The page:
Materials research on the bags has shown that the majority of existing bags of both natural and synthetic material can be used. Natural woven jute bags have not been used by the architect because of toxic chemical preservatives like formaldehyde; instead, a synthetic, low UV (ultra-violet) resistant degradable material has been preferred. The bags or long tubes are used primarily as temporary flexible forms. In a temporary building, the bags are allowed to degrade and the building returns to earth. For permanent structures, the synthetic bags are plastered over to provide an erosion resisting layer, or they can be removed when the stabilized earthen filler is cured. The barbed wire is four-point, two strand, galvanized barbed wire and is recyclable. The earthen materials of clay and sand, with straw and water which have been used to make traditional sun-dried mud-bricks for millennia are not always available, nor do those most in need of a home have the time to make blocks, dry them and store them. By filling bags directly from the land and reinforcing with barbed wire, almost any earth can be used and the speed of building is much faster yet still in the hands of people.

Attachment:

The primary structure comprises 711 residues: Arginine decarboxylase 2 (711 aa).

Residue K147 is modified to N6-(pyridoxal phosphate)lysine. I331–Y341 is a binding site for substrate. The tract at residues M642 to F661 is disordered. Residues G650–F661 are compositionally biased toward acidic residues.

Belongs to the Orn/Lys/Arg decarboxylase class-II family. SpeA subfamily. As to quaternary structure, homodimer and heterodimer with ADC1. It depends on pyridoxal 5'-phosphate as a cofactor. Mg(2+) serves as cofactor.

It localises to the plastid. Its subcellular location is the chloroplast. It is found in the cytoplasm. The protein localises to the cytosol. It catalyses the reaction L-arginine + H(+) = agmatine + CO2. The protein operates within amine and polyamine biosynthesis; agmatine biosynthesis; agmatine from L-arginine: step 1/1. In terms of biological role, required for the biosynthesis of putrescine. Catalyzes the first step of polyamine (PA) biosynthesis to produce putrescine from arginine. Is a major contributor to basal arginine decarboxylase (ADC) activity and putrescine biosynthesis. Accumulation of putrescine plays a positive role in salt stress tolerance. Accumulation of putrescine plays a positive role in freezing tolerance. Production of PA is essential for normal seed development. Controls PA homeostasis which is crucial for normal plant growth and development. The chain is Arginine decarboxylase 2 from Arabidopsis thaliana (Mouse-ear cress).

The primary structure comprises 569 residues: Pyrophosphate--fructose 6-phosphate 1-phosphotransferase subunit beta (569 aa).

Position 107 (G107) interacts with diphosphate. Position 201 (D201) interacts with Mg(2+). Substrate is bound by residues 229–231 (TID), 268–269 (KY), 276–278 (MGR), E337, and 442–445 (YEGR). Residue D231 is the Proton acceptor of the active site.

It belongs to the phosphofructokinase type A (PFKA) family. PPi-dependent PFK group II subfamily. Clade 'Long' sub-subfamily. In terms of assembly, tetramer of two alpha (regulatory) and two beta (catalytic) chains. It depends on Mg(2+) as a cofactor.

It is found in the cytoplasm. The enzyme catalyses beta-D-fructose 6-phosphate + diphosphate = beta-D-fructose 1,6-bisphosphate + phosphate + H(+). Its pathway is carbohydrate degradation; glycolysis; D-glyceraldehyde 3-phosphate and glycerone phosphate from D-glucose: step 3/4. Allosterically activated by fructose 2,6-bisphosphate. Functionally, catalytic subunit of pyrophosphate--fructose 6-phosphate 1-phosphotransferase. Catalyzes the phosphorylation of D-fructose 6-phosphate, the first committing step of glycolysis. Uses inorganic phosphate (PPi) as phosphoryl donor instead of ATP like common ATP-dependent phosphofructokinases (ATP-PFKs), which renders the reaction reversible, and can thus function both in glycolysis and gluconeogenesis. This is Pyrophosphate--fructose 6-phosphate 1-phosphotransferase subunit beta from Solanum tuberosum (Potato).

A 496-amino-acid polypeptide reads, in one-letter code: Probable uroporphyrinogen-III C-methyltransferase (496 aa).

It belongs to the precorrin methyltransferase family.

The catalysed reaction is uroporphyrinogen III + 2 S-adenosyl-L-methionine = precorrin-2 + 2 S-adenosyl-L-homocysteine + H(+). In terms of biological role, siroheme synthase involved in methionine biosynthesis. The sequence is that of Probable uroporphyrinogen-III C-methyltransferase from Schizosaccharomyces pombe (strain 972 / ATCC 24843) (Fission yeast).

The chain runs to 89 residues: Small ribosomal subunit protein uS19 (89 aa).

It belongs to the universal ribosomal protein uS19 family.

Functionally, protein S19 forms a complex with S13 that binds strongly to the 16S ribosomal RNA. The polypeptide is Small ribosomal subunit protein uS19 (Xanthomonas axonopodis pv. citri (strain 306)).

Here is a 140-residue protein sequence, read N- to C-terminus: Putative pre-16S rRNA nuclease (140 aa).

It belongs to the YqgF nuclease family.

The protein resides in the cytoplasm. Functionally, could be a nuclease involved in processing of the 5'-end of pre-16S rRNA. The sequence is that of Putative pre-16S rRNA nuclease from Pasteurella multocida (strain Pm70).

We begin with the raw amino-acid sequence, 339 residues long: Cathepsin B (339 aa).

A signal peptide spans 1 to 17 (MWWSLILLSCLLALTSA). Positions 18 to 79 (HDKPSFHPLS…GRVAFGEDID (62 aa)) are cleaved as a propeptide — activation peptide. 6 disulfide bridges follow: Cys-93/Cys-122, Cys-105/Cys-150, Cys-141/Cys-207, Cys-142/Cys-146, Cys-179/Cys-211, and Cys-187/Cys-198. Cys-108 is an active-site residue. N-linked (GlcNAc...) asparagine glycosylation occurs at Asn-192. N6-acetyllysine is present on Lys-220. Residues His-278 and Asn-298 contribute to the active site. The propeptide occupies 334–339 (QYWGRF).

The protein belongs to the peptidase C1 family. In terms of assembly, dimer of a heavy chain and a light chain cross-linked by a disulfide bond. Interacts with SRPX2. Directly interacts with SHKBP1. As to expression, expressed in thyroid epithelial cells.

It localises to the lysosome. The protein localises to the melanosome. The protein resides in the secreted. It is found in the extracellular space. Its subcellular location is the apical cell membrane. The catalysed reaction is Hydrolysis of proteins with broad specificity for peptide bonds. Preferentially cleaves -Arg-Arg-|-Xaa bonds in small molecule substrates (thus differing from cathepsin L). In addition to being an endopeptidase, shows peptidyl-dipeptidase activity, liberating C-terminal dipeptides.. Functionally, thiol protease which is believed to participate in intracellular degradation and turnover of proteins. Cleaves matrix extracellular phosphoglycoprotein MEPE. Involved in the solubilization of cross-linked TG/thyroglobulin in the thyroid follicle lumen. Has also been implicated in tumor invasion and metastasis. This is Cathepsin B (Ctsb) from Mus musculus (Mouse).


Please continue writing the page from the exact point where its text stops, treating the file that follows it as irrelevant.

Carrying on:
Safety Standards and Comfort. Cal-Earth’s sandbag structures, reinforced with barbed wire, have successfully passed tests for California’s high seismic building codes, making them resistant to earthquakes as well as fire, flood, and hurricanes. Their design and thermal mass create comfortable living spaces based on the time-tested, sustainable architecture of harsh environments, such as that in the architect’s native Iran.
“Superadobe is an adobe that is stretched from history into the new century. It is like an umbilical cord connecting the traditional with the future adobe world.” –Nader Khalili
Superadobe technology (sandbag tubes and barbed wire) was designed and developed by architect Nader Khalili and Cal-Earth Institute, and engineered by P.J. Vittore. Superadobe is a patented system (U.S. patent #5,934,027) freely put at the service of humanity and the environment. Licensing is required for commercial use.